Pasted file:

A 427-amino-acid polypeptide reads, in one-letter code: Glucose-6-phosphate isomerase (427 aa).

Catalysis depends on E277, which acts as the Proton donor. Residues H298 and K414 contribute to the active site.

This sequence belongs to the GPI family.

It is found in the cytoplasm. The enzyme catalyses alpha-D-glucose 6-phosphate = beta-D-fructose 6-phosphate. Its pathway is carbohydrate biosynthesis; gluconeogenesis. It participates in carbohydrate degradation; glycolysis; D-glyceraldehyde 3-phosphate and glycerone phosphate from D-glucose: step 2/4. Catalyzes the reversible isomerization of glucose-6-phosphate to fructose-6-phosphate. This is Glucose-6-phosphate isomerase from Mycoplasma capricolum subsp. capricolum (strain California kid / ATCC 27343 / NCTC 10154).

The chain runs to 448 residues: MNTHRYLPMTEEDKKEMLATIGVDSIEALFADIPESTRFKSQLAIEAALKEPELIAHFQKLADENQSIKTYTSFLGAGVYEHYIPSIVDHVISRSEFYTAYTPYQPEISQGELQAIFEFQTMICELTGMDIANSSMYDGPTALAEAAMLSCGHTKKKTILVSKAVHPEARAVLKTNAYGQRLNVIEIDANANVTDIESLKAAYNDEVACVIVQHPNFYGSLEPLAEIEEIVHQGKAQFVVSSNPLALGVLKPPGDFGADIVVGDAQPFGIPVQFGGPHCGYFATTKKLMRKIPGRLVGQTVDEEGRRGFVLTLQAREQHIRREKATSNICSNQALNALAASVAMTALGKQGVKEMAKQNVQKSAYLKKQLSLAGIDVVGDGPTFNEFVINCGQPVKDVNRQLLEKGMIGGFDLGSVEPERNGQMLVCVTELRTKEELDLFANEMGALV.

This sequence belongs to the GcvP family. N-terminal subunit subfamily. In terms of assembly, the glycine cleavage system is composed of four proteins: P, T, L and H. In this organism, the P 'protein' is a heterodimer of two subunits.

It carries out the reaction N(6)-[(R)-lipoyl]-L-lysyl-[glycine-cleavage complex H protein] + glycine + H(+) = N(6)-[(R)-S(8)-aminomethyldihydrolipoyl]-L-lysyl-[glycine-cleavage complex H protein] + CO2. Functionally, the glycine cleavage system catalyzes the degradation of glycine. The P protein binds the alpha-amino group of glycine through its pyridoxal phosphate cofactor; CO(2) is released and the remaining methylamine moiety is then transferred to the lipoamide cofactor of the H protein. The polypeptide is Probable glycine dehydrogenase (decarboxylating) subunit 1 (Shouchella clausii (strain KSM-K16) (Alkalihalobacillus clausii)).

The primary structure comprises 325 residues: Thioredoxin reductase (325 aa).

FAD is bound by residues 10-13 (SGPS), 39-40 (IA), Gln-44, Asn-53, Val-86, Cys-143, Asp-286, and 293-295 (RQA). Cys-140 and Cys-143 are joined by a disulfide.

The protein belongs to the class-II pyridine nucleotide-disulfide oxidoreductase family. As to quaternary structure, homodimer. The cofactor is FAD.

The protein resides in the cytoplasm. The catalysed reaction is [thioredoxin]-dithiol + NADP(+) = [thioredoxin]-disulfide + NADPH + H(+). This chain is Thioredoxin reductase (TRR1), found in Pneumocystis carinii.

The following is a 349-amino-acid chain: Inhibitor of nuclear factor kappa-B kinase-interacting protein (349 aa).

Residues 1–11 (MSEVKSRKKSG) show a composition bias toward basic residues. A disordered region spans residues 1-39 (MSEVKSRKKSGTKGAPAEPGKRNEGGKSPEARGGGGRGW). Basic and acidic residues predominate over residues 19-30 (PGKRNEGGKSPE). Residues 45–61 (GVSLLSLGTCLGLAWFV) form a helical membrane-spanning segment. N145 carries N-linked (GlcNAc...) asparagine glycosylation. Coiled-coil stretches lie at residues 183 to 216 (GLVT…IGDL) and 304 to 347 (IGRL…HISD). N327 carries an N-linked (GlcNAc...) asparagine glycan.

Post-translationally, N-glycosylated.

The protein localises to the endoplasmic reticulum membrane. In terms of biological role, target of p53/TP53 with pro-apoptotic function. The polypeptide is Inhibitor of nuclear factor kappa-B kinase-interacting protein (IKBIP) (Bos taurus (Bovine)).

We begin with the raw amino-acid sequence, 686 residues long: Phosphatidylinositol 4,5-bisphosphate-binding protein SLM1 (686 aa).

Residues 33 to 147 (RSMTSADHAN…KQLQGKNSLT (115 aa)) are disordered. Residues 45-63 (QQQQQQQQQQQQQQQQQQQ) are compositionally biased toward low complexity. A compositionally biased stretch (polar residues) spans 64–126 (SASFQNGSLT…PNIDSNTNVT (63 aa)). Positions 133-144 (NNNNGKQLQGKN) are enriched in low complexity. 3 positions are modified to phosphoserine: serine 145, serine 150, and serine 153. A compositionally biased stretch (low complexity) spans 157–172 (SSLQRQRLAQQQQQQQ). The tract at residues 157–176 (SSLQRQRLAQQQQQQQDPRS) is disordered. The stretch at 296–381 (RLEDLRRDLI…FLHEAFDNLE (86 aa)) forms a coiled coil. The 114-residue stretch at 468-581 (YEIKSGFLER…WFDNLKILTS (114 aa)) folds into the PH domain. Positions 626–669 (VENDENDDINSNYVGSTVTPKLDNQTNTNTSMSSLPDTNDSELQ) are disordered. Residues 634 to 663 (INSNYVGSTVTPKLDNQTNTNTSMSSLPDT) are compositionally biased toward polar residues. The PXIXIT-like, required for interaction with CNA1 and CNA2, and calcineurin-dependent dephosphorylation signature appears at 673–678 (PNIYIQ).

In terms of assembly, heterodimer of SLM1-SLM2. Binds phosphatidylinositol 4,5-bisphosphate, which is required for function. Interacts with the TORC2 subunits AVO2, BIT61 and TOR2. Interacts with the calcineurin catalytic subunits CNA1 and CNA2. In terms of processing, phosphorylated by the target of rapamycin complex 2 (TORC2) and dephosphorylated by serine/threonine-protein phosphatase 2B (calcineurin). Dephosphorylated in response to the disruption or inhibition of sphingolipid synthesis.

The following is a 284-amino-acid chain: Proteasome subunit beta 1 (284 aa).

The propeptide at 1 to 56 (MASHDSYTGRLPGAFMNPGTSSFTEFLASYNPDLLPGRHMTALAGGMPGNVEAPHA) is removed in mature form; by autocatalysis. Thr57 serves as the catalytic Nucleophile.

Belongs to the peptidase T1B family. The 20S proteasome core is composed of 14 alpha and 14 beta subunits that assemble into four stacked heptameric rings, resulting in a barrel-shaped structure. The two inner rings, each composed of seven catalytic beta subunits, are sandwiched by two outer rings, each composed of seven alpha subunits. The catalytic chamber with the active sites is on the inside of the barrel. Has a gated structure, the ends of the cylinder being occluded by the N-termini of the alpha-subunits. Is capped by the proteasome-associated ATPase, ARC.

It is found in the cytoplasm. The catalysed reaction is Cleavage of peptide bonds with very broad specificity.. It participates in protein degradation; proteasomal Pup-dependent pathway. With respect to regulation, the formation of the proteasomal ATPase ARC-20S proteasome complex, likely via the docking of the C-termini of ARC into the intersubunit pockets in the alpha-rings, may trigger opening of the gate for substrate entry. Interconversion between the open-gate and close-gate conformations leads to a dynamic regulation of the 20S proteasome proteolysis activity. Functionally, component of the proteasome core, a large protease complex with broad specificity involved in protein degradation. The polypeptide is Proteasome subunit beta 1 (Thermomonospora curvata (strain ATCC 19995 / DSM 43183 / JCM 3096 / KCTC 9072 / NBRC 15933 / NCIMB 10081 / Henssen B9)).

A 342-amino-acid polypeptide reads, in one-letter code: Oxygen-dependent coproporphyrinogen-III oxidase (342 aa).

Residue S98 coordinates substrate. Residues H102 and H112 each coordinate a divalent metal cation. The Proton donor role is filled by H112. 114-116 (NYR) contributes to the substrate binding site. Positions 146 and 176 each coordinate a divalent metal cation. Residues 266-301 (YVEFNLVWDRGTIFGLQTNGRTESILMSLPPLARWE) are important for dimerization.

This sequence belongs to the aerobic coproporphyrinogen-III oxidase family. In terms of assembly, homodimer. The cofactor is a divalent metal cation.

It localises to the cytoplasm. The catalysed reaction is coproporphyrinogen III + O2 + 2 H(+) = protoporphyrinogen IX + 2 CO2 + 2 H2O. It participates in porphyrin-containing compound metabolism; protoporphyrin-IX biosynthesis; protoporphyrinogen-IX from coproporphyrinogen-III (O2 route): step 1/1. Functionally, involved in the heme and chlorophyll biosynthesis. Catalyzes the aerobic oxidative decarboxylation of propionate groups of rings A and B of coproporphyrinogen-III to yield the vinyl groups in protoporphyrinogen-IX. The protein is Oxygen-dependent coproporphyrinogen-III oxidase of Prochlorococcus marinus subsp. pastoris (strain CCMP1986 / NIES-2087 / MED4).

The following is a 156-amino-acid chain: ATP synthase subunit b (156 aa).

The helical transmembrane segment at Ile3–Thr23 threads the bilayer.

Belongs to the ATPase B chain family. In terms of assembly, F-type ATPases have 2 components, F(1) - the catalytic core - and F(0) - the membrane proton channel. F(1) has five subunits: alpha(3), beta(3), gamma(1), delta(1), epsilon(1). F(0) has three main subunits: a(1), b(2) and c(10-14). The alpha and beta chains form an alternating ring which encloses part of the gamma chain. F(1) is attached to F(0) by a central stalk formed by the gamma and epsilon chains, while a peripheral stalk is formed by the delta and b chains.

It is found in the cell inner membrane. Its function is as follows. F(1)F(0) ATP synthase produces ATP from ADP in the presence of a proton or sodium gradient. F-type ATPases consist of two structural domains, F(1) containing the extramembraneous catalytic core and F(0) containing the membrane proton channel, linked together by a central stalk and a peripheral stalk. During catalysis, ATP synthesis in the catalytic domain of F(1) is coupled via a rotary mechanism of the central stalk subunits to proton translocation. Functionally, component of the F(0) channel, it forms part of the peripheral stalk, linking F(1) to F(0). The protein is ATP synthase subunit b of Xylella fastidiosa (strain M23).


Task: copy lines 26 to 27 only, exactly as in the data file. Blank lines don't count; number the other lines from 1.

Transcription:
It localises to the cytoplasm. The catalysed reaction is coproporphyrinogen III + O2 + 2 H(+) = protoporphyrinogen IX + 2 CO2 + 2 H2O. It participates in porphyrin-containing compound metabolism; protoporphyrin-IX biosynthesis; protoporphyrinogen-IX from coproporphyrinogen-III (O2 route): step 1/1. Functionally, involved in the heme and chlorophyll biosynthesis. Catalyzes the aerobic oxidative decarboxylation of propionate groups of rings A and B of coproporphyrinogen-III to yield the vinyl groups in protoporphyrinogen-IX. The protein is Oxygen-dependent coproporphyrinogen-III oxidase of Prochlorococcus marinus subsp. pastoris (strain CCMP1986 / NIES-2087 / MED4).

The following is a 156-amino-acid chain: ATP synthase subunit b (156 aa).